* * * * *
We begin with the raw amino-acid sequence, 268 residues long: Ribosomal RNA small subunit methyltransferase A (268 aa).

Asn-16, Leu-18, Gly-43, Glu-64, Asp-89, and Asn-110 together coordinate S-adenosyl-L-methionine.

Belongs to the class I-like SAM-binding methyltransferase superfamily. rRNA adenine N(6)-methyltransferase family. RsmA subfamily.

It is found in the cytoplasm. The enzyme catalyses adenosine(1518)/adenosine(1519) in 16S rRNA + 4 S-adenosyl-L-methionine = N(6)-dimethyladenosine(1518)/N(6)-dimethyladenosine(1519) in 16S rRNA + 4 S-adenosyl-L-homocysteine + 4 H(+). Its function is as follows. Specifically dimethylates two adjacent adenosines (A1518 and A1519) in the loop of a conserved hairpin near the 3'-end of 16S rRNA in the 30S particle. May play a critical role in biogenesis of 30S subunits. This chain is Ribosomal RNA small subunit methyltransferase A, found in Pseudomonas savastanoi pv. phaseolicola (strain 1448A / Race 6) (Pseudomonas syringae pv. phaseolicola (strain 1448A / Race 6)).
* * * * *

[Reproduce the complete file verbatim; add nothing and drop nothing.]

We begin with the raw amino-acid sequence, 268 residues long: Ribosomal RNA small subunit methyltransferase A (268 aa).

Asn-16, Leu-18, Gly-43, Glu-64, Asp-89, and Asn-110 together coordinate S-adenosyl-L-methionine.

Belongs to the class I-like SAM-binding methyltransferase superfamily. rRNA adenine N(6)-methyltransferase family. RsmA subfamily.

It is found in the cytoplasm. The enzyme catalyses adenosine(1518)/adenosine(1519) in 16S rRNA + 4 S-adenosyl-L-methionine = N(6)-dimethyladenosine(1518)/N(6)-dimethyladenosine(1519) in 16S rRNA + 4 S-adenosyl-L-homocysteine + 4 H(+). Its function is as follows. Specifically dimethylates two adjacent adenosines (A1518 and A1519) in the loop of a conserved hairpin near the 3'-end of 16S rRNA in the 30S particle. May play a critical role in biogenesis of 30S subunits. This chain is Ribosomal RNA small subunit methyltransferase A, found in Pseudomonas savastanoi pv. phaseolicola (strain 1448A / Race 6) (Pseudomonas syringae pv. phaseolicola (strain 1448A / Race 6)).